Dr. Matthew Barber traveled to Birmingham, AL last week to speak at the Alabama Self-Insured Association (ASIA) Winter workshop. He spoke to a packed room on the benefits of 3D printed knee implants and was very well-received.
* ASIA is an organization that represents the interests of employers in Alabama who self-insure workers’ compensation coverage on their employees.
Springhill Medical Center is the first hospital in the Mobile area to offer Stryker’s Mako Robotic-Arm Assisted Partial Knee and Total Hip replacement procedures. This latest advancement in joint replacement surgery is transforming the way joint replacement procedures are performed.
“This system allows us to be extremely precise in the planning, preparation and implantation of joint prostheses to help patients achieve the best possible results,” said Dr. Matthew Barber, AOC Joint Replacement Specialist.
Robotic-arm assisted surgery is a new approach to joint replacement that offers the potential for a higher level of patient-specific implant alignment and positioning. The technology allows surgeons to create a patient-specific 3D plan and perform joint replacement surgery using a surgeon-controlled robotic-arm that helps the surgeon execute the procedure with a high degree of accuracy.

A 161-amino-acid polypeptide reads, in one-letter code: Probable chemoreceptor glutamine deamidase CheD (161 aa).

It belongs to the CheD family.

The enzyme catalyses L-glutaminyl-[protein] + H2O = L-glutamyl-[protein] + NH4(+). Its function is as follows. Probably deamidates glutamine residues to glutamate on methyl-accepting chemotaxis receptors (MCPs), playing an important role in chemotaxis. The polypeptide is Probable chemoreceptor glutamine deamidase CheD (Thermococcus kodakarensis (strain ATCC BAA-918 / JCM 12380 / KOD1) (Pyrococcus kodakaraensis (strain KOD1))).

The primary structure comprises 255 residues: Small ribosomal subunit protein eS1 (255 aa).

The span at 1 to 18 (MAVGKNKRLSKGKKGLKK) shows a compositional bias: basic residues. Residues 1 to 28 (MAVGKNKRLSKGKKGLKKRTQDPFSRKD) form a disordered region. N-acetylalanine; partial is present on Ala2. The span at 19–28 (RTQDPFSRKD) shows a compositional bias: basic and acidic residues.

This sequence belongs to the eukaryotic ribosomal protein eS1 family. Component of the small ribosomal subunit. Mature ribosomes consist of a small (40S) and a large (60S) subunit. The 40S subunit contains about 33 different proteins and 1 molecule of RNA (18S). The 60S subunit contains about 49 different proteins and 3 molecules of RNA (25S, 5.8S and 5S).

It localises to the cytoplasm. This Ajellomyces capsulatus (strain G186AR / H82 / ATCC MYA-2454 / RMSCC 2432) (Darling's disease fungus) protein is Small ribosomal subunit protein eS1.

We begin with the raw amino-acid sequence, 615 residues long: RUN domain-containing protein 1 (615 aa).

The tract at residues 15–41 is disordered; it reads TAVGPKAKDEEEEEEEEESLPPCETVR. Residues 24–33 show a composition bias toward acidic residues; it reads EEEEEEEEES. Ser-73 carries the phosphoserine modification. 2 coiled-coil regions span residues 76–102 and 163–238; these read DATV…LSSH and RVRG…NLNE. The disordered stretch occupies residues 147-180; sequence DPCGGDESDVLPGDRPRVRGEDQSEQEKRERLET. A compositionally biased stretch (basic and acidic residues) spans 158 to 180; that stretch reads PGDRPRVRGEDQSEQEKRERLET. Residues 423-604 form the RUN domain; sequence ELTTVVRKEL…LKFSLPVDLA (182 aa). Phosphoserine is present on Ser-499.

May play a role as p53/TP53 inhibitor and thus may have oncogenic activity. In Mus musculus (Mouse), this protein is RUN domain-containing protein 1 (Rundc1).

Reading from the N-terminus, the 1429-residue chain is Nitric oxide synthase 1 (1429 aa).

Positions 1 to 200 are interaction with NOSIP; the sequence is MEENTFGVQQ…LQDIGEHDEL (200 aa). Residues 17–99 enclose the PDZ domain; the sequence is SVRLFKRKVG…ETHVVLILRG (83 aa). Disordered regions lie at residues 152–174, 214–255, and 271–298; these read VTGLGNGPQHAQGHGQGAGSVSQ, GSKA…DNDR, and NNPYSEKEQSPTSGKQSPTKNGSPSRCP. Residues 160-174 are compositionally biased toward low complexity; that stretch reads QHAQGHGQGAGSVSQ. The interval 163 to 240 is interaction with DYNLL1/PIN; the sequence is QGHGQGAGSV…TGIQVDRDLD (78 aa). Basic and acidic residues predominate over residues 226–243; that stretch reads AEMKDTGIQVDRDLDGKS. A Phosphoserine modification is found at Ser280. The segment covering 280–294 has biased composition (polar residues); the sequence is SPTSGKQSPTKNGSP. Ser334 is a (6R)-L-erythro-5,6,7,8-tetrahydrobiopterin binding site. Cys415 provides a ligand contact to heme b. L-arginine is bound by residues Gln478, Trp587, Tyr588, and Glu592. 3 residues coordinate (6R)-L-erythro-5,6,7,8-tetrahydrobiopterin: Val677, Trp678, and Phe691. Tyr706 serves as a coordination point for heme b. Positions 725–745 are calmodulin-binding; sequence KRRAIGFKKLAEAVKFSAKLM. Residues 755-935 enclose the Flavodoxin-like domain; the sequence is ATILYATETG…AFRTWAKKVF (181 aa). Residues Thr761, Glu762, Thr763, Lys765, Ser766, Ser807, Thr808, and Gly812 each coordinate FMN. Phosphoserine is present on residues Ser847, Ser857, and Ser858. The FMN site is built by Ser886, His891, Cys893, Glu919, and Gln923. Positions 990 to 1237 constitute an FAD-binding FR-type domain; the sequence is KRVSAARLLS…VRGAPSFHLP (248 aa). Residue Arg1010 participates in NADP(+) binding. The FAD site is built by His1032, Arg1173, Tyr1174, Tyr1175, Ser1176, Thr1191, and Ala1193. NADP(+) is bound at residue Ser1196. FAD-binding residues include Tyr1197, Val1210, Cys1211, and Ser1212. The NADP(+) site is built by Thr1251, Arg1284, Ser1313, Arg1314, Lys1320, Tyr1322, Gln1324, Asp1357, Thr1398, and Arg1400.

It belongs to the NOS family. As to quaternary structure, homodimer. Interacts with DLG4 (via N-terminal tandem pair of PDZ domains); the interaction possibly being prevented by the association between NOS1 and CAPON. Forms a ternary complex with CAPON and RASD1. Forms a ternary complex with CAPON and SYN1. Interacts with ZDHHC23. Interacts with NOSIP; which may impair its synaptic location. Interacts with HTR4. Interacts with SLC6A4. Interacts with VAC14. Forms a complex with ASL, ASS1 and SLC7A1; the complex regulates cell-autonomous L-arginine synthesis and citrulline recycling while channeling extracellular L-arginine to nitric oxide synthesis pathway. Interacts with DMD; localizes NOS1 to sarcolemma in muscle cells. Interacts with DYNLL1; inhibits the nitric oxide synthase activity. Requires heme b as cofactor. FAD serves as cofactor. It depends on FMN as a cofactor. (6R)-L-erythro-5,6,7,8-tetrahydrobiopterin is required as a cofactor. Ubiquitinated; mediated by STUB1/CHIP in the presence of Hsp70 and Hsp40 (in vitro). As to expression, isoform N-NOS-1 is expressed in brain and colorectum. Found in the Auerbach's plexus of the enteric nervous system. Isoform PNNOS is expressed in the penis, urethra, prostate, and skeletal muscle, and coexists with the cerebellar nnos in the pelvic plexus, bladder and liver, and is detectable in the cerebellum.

“Mako is changing the way joint replacement surgeries are performed,” said Dr. Barber. Using a virtual 3D model, the Mako System allows the surgeons to personalize each patient’s surgical plan pre-operatively, so there is a clear plan for how the surgeon will position the implant before entering the operating room. During surgery, the surgeon can validate that plan and make any necessary adjustments, while the robotic-arm then allows the surgeon to execute that plan with a high level of accuracy and predictability. The combination of these three features of the system has the potential to lead to better outcomes and higher patient satisfaction.